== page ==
Bitcoin’s price explosion made news headlines this last year. Topics of digital assets entered onto dinner tables and friendly chats at work places. Fever of the digital gold rush that has swept mainstream finance became contagious. Institutional funds are now entering into cryptos, seemingly hedging their bets with their “sugar high” bubble economy. Jamie Dimon, the JPMorgan CEO who previously slammed Bitcoin as a fraud is said to be regretting his claim. He now praises the blockchain, the underlying technology of Bitcoin. Goldman Sachs recently acknowledged Bitcoin as money, comparable to gold. The firm is already setting up a trading desk for digital currencies.

While Bitcoin is gaining traction in financial circles, Naval Ravikant, the CEO and co-founder of Angel List saw this technology’s profound socio-political impact. He noted, “Bitcoin is a tool for freeing humanity from oligarchs and tyrants, dressed up as a get-rich-quick scheme.” WikiLeaks founder Julian Assange also recognized the revolutionary power of this money based on math. At the end of 2017, from the Ecuadorian embassy in London where he has been confined more than five years, Assange tweeted, “Bitcoin is a real Occupy Wall Street”.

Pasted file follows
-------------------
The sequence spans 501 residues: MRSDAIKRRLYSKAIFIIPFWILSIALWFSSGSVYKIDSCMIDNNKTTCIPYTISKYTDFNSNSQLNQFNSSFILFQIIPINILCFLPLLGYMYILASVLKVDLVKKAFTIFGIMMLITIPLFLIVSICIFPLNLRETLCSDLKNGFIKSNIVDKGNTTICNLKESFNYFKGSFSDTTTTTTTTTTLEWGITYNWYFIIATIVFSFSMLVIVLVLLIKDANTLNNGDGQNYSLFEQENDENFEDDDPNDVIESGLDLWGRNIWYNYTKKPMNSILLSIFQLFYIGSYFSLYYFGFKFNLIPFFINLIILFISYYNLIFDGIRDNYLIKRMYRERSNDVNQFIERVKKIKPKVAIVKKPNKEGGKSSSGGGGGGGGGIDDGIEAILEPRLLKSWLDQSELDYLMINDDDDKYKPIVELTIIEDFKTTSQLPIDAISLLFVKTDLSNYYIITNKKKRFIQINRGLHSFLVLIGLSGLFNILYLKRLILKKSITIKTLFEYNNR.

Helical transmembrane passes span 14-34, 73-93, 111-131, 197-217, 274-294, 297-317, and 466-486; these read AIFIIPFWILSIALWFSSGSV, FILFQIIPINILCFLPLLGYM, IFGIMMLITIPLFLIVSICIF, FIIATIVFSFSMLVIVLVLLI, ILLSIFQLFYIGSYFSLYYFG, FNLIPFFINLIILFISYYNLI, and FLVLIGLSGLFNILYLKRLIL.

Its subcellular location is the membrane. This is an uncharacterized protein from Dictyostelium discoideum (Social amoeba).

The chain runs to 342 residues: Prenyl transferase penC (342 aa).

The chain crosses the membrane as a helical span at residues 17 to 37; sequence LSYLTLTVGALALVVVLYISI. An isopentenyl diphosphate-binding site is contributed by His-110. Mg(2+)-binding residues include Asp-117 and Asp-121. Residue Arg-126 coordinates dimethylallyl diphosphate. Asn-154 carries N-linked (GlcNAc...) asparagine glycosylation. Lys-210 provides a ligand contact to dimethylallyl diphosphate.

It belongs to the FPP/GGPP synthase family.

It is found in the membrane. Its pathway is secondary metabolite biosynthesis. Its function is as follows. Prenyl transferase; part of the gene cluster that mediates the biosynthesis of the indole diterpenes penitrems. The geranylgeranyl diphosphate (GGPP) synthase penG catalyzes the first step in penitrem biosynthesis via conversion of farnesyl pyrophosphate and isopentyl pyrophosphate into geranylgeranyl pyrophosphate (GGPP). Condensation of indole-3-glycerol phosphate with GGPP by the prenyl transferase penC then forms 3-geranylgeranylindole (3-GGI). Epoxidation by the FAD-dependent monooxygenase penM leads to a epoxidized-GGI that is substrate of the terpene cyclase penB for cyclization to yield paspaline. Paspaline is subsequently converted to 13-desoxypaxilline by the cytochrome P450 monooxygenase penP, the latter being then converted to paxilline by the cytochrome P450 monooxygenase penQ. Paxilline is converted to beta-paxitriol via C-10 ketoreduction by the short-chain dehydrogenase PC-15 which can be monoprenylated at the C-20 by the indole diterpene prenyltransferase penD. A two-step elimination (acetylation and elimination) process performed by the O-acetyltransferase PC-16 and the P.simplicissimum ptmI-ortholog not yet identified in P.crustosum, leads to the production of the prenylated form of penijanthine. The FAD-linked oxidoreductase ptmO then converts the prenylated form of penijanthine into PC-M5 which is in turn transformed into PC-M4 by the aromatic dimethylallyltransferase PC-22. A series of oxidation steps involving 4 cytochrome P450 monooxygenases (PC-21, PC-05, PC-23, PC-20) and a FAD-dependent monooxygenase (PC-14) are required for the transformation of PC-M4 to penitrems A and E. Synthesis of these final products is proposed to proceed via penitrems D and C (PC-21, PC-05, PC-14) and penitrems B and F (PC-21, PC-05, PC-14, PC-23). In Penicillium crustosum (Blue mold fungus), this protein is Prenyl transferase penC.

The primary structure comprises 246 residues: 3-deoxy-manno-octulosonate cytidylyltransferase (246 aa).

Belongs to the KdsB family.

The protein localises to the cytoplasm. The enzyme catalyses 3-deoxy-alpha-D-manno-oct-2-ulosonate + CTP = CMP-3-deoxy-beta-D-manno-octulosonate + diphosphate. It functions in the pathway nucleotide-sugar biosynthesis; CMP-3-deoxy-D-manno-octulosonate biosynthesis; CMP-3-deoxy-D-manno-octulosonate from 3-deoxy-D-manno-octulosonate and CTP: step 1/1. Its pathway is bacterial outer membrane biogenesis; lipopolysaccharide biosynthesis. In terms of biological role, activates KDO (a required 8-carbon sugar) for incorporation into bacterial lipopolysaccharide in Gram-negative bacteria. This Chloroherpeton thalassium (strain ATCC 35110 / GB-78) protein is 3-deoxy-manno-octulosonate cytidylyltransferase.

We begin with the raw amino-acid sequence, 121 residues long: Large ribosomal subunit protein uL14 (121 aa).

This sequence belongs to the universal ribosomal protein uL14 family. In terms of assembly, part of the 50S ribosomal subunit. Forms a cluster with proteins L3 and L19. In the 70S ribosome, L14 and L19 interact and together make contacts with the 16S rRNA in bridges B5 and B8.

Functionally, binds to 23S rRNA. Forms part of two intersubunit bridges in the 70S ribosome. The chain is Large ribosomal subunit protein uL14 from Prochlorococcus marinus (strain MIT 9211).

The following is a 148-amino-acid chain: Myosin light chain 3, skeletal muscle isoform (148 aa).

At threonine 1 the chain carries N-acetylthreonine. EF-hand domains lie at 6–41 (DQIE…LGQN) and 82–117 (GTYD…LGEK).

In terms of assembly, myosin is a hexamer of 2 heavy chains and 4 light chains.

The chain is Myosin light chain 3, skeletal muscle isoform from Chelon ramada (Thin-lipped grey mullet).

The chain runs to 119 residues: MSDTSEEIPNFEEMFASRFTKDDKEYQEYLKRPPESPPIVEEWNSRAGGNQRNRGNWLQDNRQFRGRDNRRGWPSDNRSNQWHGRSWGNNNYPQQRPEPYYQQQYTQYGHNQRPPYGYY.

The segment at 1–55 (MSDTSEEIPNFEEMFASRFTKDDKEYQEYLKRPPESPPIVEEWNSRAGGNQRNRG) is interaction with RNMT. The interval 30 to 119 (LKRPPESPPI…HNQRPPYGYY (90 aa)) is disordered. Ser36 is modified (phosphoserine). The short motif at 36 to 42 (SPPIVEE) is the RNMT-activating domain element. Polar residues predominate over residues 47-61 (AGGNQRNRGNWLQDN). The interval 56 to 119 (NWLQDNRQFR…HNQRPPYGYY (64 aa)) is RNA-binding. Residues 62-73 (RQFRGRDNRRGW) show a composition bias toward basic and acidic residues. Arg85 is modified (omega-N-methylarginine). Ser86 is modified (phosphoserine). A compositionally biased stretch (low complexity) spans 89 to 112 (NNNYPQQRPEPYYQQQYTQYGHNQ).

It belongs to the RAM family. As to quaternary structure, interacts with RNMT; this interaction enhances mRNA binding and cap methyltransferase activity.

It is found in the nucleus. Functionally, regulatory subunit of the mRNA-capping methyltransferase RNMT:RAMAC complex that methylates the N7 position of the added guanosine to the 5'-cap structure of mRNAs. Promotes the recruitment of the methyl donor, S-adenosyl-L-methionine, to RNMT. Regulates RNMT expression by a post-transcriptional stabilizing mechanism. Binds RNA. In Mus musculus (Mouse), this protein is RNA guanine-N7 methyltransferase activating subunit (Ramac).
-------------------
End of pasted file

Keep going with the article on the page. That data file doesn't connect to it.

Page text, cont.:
What is this disruptive force of Bitcoin? The Occupy movement that had spread over dozens of US cities and across many countries created a wave of uprising. It inspired a new vision of politics outside of the electoral arena. Now, years after Occupy’s demise, this new innovation of decentralized digital currency could offer a way to reinvent activism, helping all around the world to organize and create radical social change.

The era of creditocracy

First, let’s look back at the rise of OccupyWallStreet protest. The movement kicked off in New York’s financial district in 2011, uniting people from all walks of life under the banner of the 99% against economic inequality and corporate greed. Occupy emerged within a cultural milieu of transparency, spearheaded by WikiLeaks’ disclosure of documents pertaining to government secrecy and corruption.

The insurgency in lower Manhattan marked a peak of disillusionment about the current state of democracy. People began to wake up to an invisible hand of the market – 1% global oligarchy, that was controlling resources through money based on debt. In the article “Student Debt Slavery: Bankrolling Financiers on the Backs of the Young”, attorney and author Ellen Brown described the advantage of “slavery by debt” over owned slavery, which was an idea argued in a document reportedly circulated during the American Civil War among British and American banking sectors. Brown showed that while slaves need to be housed and fed, “free men could be kept enslaved by debt, by paying wages insufficient to meet their costs of living”.